Regina v Commissioner of Patents, ex parte Martin: 1953

(Australia) The applicant sought registration of a patent. In his application, he accidentally described himself as the originator of the idea, whereas in fact he was the assignee.
Held: The court construed the provision of patent law: ‘The Commissioner may on the request in writing accopmanied by the prescribed fee correct any clerical error in the Registrar of Patents or in any proceedings under the Act ‘
Williams ACJ: ‘A clerical error, I would think, occurs if a person either of his own volition or under the instructions of another intends to write something and by inadvertence either omits to write it or writes something different.’
Fullagar J: ‘But the characteristic of a clerical error is not that it is in itself trivial or unimportant, but that it arises in the mechanical process of writing or transcribing. There is no evidence that a mistake so arose in the present case, and it is very difficult to see how it could so have arisen. The mistake, however innocently made, consists of a simple mis-statement of fact, and that is the whole of the matter.’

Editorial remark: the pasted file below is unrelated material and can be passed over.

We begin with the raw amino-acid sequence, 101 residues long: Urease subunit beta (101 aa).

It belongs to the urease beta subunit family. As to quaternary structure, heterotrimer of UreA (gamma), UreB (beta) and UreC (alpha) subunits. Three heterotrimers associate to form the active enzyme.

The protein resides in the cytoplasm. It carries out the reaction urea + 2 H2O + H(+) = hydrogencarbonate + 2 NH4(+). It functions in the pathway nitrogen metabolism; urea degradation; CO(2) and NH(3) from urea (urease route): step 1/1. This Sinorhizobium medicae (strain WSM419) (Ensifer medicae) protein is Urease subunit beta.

Williams ACJ, Fullagar J


(1953) 89 CLR 381


CitedSharp’s Patent, re, ex parte Wordsworth CA 1840
The court considered what counted as a clerical error: ‘And in every case which has occurred, it has plainly been intended to do no more than to amend mere slips or clerical errors made by the parties, or the agents of the parties, who intending to . .

Cited by:

CitedWordingham v Royal Exchange Trust Co Ltd and Another ChD 6-May-1992
A testatrix revoked her earlier will and, by an oversight and contrary to the testatrix’s instructions, her solicitor had failed to repeat in her later will, provisions of the earlier will exercising a testamentary power of appointment. The clerical . .
Lists of cited by and citing cases may be incomplete.

Commonwealth, Intellectual Property

Updated: 01 May 2022; Ref: scu.242601